Once we made it to our destination, Tucson itself provided us with several options that proved interesting to everyone in our family:

The 1930s: The Lodge on the Desert. Anyone who makes frequent trips through Arizona knows there are two sets of prices for some establishments: summer and winter. Those who are used to desert heat in the summer can take advantage of many of its restaurants and accommodations at a fraction of the cost as the cooler winter months. This gave us a chance to stay in the historic Lodge on the Desert, a resort that dates back to 1931, and still bears much of the feel of being in the the 1930s through the ’50s.

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This cactus garden at Lodge on the Desert is part of the charm that drew guests to this Southwestern resort as far back as the 1930s.

The lodge was located near many Old West film sets when it was still relatively young, and many Hollywood stars of from the era such as John Wayne and Bing Crosby stayed at the resort while filming nearby. We enjoyed wandering around the lit cactus gardens after dark, when everything was quiet, and playing chess in the hotel library and sitting room.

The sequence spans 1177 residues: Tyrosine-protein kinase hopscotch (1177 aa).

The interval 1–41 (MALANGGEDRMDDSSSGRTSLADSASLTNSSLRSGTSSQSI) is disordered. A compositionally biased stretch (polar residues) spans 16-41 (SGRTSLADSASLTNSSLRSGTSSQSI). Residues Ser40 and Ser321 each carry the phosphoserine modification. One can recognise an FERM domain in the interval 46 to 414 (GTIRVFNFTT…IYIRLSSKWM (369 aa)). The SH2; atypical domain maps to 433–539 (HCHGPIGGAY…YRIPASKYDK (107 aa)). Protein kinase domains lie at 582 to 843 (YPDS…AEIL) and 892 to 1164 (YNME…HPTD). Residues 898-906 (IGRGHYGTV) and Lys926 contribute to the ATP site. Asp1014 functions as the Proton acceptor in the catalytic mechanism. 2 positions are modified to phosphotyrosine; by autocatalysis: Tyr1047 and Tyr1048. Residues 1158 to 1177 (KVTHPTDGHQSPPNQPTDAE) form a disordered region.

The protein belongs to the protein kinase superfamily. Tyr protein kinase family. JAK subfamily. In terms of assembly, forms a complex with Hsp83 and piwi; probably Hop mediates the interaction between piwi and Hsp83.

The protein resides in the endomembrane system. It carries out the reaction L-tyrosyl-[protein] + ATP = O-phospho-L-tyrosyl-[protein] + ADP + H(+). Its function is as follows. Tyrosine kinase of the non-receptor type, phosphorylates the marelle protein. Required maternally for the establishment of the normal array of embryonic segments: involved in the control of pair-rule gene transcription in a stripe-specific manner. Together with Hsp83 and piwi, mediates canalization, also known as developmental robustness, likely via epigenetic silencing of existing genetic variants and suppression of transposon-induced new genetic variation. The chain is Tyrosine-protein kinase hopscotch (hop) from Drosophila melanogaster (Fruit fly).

The 1960s: Kon Tiki Restaurant and Lounge. When we first drove into the city, we stopped for lunch at one of the “last remaining original outposts to survive what could be considered a tiki bar depression.” At least that is how this 1963 establishment describes itself. It still is a great example of the mid-century tiki-chic that was so popular at one time. Our goal was to pick up a tiki mug from the place (which was about $37), but we also got some fun shots of the large carved wooden tiki statues.